(2-19-19) Marijuana and mental illnesses. Does smoking weed put persons with mental illnesses at greater risk of harm? D. J. Jaffe, author of INSANE CONSEQUENCES,  wrote this recently in USA Today. I’ll be curious to read on my Facebook page about your experiences and opinions.  

Marijuana needs warning labels like tobacco for associated mental, physical health risks

The situation is similar to when cigarettes first became extensively marketed; health risks were known but not disclosed, driving disease and deaths.

In his inaugural address on Jan. 1, New York Gov. Andrew Cuomo, like other governors, announced that he will push for the legalization of recreational marijuana, but he said nothing about what he will do to mitigate the health risks. Before legislators legalize marijuana, they should require bold and direct warning labels to be placed on the packaging as is done with tobacco products. If the states fail to act, then the Food and Drug Administration should step in and require it.

In early 2017, after exhaustive review, the National Academies of Sciences, Engineering, and Medicine found that there are significant health risks associated with using cannabis and cannabinoids. Yet none of the 33 states that have legalized medical marijuana, or the 10 states that have legalized recreational use, gives adequate warnings of those risks.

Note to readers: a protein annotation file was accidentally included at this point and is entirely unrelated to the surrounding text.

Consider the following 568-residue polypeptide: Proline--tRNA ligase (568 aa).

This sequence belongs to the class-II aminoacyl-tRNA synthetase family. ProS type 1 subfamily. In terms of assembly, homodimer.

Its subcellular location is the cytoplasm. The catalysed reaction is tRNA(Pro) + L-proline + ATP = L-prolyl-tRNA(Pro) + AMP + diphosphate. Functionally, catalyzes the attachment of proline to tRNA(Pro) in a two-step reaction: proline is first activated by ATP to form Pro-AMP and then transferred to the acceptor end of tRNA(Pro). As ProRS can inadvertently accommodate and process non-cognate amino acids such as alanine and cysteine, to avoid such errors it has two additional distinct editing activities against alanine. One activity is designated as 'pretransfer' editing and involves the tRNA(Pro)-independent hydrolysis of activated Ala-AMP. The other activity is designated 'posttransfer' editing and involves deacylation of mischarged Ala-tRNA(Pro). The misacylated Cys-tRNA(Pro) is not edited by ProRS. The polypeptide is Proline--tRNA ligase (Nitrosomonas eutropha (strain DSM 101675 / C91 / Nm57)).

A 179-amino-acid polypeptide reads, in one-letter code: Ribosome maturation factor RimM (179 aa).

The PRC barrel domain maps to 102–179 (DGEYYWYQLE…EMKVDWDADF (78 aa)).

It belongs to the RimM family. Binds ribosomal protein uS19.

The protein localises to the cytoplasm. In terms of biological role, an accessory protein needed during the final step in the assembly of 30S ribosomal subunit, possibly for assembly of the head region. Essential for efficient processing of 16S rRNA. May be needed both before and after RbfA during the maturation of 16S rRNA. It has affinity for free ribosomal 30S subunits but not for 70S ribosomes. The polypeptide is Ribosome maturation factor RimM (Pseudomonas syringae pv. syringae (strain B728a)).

The situation is similar to when cigarettes first became extensively marketed. The health risks were known but not disclosed, leading to disease and lives being lost. In addition to appearing on the packaging, the warning labels should be displayed prominently wherever the product is sold, in advertising and in mandated public service announcements funded by the marijuana industry.

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Benefits of Bipolar? Ha! Gabe Howard Describes His Life Living With Bipolar Disorder In Compelling First Book:


(2-12-19) Gabe Howard, a contributor to my blog and someone living with mental illnesses whom I admire, has published a collection of his thoughts and writings in a new book entitled: Mental Illness Is An Asshole And Other Observations.